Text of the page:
Nicholas Goodchild

Historic and Pared Down

Obesity

7 June 2012 by Nicholas in Current Events

As it is now Summer, and we are in the midst of the silly season, the news cycle is now picking up on odder stories to run with and tie together to create a tapestry out of. One of these, apparently, is the mega obese in this country and the fact that people have resorted to partially demolishing their homes in order to get them medical help.

Now obesity is something that is on the increase across the civilised world, and especially so in the UK and US. Beyond the problems it causes those who are obese, it will also cost the health system dearly. Obesity is linked to diseases such as diabetes, high blood pressure and heart attacks. It is also statistically linked to strokes and there are correlations with some cancers.

But the news cycle is full of mixed messages about obesity: apparently we’re cutting down on unhealthy breakfasts of bacon and eggs. This at the same time we’re getting fatter. There is a debate afoot on what language to use with the very fat to encourage them to lose weight, with a suggestion that it is moderated and made less judgemental. Taken together these are all confusing and show that we don’t really have a handle on obesity or how best to approach it.

Between 17 and 23 I was always at the upper edge of my “healthy” bmi, but at 23 I went over it into the range classified as overweight. I started dieting and read up on various ways to lose weight, finding that the Atkins and South Beach diets both appealed to me. I overdid it, as I tend to, and lost more weight than I needed to inside my first fortnight and actually ended up considerably below my target weight. I also lost muscle tone and ended up slightly ill.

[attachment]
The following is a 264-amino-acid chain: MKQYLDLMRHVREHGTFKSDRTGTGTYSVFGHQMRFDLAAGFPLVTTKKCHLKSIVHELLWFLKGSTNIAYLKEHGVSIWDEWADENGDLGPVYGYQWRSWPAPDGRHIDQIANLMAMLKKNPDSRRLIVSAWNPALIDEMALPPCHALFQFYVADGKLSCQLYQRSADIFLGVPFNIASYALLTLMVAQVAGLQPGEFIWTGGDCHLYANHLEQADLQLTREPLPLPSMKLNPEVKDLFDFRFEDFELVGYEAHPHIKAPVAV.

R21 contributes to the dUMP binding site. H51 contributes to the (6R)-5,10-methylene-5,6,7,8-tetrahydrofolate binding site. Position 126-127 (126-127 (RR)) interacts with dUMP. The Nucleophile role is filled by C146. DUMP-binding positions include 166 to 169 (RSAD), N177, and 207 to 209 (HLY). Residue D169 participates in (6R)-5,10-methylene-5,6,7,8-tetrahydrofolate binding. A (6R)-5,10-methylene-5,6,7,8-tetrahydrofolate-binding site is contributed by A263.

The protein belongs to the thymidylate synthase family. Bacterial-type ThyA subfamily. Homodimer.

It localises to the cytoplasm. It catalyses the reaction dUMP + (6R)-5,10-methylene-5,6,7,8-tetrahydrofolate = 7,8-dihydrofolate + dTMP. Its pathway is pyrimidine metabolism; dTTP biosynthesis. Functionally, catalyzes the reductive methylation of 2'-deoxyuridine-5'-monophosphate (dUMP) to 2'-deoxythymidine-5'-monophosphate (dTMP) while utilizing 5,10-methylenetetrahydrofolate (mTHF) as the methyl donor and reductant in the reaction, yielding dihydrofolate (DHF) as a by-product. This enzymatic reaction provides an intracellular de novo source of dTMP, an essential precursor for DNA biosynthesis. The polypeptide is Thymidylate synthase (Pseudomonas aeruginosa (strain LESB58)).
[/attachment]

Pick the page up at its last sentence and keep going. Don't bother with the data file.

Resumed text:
But I ended up with a belief in two things: bmi is a really lousy indicator of health and carbs and trans fats are far more dangerous than fat, with white bread being worse for me than steak. I have read and believe that carbs tend to be easier for the body to convert into fuel, which means that it needs fewer calories to digest them and is therefore more likely to store calories in carbohydrate as fat. They also have a tendency to make people feel more bloated (that is anecdotal).

The last time I went to the doctor’s they had to add me back onto their register as I hadn’t needed to go for about a decade. This was obviously my fault and it was apparently quite reasonable for them to strike me from their database because I hadn’t bothered them. In the process of signing up I had to have my weight and height measured. Near the top of an overweight bmi, bordering on obese. I got a lecture about eating healthily I corrected in places. I got told to do an hour’s walking a week. Informed them I did more than that each day. I had to have my lung capacity checked twice because I obviously couldn’t have as large a result as they first recoded. I didn’t fit the overreaching narrative on obesity.

We need to work out how we treat the obese, how we tell them they are, how we measure it, how much we listen to their claims about what they eat and how active they are, what evidence we actually trust and what is causing it. It could come out of the current news cycle, but it seems the message and reasoning is massively confused and it is something we all need to face.